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Before the G-8 summit in Heiligendamm, nonproliferation experts in the U.S. government lobbied the other member countries to endorse another so-called “10 + 10 over 10” plan that would have extended G-8-led multinational WMD threat reduction efforts after 2012. As in 2002, the United States would have pledged $10 billion, with the other seven G-8 governments contributing another $10 billion, during the decade after 2012. If adopted, the U.S. proposal would have extended the “Global Partnership Against the Spread of Weapons and Materials of Mass Destruction,” launched at the June 2002 G-8 summit in Kananaskis, Canada. At the summit, however, […]

GLASGOW, Scotland — Gordon Brown becomes Britain’s new Prime Minister today amid growing speculation over what kind of foreign policy can be expected from a seasoned politician who has rarely spoken out on foreign affairs in the past. Despite recent speeches on Britishness, national security and climate change, Browns views about the wider global policy agenda, and whether they will differ greatly from Tony Blair, are not yet clear. Central to Blair’s foreign policy was his close relationship with George W. Bush and his loyal backing for U.S.-led military interventions in Afghanistan and Iraq. Given the situation he inherits in […]

The Middle East, the land that gave the world the very concept of the Messiah, is about to receive a new one. So, why don’t we hear any Hossanas in Jerusalem, Tel Aviv, or Rammallah over Tony Blair’s imminent anointing as the new Middle East envoy by the International Quartet for Middle East Peace? By now, after a decades-long parade of envoys, special representatives, shuttle diplomats, mediators, negotiators, intermediaries, and every variety of peace-making performers and reconciliation evangelists, the one creed that is spreading in the region, beyond the three major monotheistic religions, is the gospel of cynicism. That’s the […]

BRUSSELS — Europe’s most successful, charismatic and internationally recognized center-left leader steps down Wednesday, but there will be little mourning for British premier Tony Blair in London and most continental capitals. An opinion poll carried out for the Financial Times newspaper last week reveals just how divisive a figure Blair remains. Asked whether he would make a good first president of the European Union — a post created at a June 21-23 EU summit in Brussels — 64 percent of Germans, 60 percent of Britons and 53 percent of French respondents said nein/no/non. Few Europeans would deny that Blair oozes […]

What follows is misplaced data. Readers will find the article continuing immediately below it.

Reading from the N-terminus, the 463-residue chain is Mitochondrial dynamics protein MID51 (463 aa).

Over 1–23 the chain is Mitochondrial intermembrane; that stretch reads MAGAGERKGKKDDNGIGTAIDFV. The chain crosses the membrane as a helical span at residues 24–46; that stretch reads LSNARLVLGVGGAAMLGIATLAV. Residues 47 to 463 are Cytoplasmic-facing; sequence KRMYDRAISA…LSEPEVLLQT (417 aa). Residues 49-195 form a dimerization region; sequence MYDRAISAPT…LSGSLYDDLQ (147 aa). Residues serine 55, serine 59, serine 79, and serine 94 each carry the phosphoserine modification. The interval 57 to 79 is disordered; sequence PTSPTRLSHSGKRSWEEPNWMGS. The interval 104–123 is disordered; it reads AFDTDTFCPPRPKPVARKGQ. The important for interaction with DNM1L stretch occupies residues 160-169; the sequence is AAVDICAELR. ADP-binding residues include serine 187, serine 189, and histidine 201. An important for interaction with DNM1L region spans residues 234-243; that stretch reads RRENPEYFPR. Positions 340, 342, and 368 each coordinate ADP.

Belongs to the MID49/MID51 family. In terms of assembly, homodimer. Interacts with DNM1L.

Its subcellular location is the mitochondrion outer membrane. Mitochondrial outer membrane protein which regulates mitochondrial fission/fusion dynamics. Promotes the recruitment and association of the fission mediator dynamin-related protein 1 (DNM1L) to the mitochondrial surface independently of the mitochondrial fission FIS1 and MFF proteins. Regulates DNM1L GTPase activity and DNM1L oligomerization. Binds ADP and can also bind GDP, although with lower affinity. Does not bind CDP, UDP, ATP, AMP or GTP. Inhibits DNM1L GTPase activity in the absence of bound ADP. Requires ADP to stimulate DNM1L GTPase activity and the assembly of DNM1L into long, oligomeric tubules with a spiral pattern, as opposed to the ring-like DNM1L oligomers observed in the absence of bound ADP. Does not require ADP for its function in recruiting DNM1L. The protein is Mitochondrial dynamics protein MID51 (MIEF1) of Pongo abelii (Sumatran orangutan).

Editor’s Note: Corridor’s of Power, written by WPR Editor-at-Large Roland Flamini, appears every Monday in World Politics Review. RHINEMAIDEN’S SWANSONG — The grand finale of German Chancellor Angela Merkel’s six months as president of the European Union (Portugal takes over next week) was not exactly a triumph, but it wasn’t Gotterdammerung either. To stick with Wagnerian metaphors, it was more The Flying Dutchman, in which the 27-nation European Union is destined to sail eternally from one compromise to another. Still, at last week’s EU summit Merkel — reportedly with an energetic assist from French President Nicolas Sarkozy — seems to […]

COLCHESTER, England — It’s not just Hamas rockets that regularly strike Israeli interests these days. It is just as likely to be the long-range politicized “ordnance” of British elites, given the British Left’s predilection for pursuing and securing boycotts against Israel and its interests. Over the past two years, the unions for British journalists, architects, doctors, and even the Synod of the Church of England, have all sought boycott or censure motions against Israel. And now British academics have added themselves to the list — imposing a boycott of relations between British and Israeli universities at a conference of the […]

Germany has a new superstar. With the publication of his new book “Five Years of My Life: a Report from Guantanamo” [“Fünf Jahre Meines Lebens: ein Bericht aus Guantanamo”], the former Guantanamo inmate Murat Kurnaz has been all over the German media. Even before the book’s official release on April 23, there had already been a feature spread on the Web site of the popular weekly Stern, an empathetic review on the rival Spiegel-Online, and reports featuring the star author himself on both of Germany’s public television networks ARD and ZDF. Typically glowing reviews in all of Germany’s major papers […]

Editor’s Note: Corridors of Power appears this week on Wednesday, but will return to its normal Monday slot next week. SOME EUROPEANS MORE WELCOME THAN OTHERS — High on the talks agenda of George Bush’s hosts everywhere he went in the New Europe was the visa waiver issue. Visitors to the United States from 15 European Union countries haven’t needed entry visas for years, but nationals of the 12 recently admitted members do, and the latter want equal treatment. Among them are the Eastern European countries on Bush’s recent travel itinerary. They complain that they supported Bush on Iraq, and […]

OPATIJA, Croatia — Immediately, the signs along the road started to look familiar. The landscape tried with some success to transport me to an awfully different, dangerous time. I felt my back stiffen a little: back to the Balkans. This time, however, no checkpoints manned by armed men awaited. No bombed out homes marked the path of spreading carnage. Before I even had a chance to blink away the images of the 1990s in this region that brought the world that horrific expression “ethnic cleansing,” my 21st century cell phone beeped with a text message. “Welcome to Croatia!” The same […]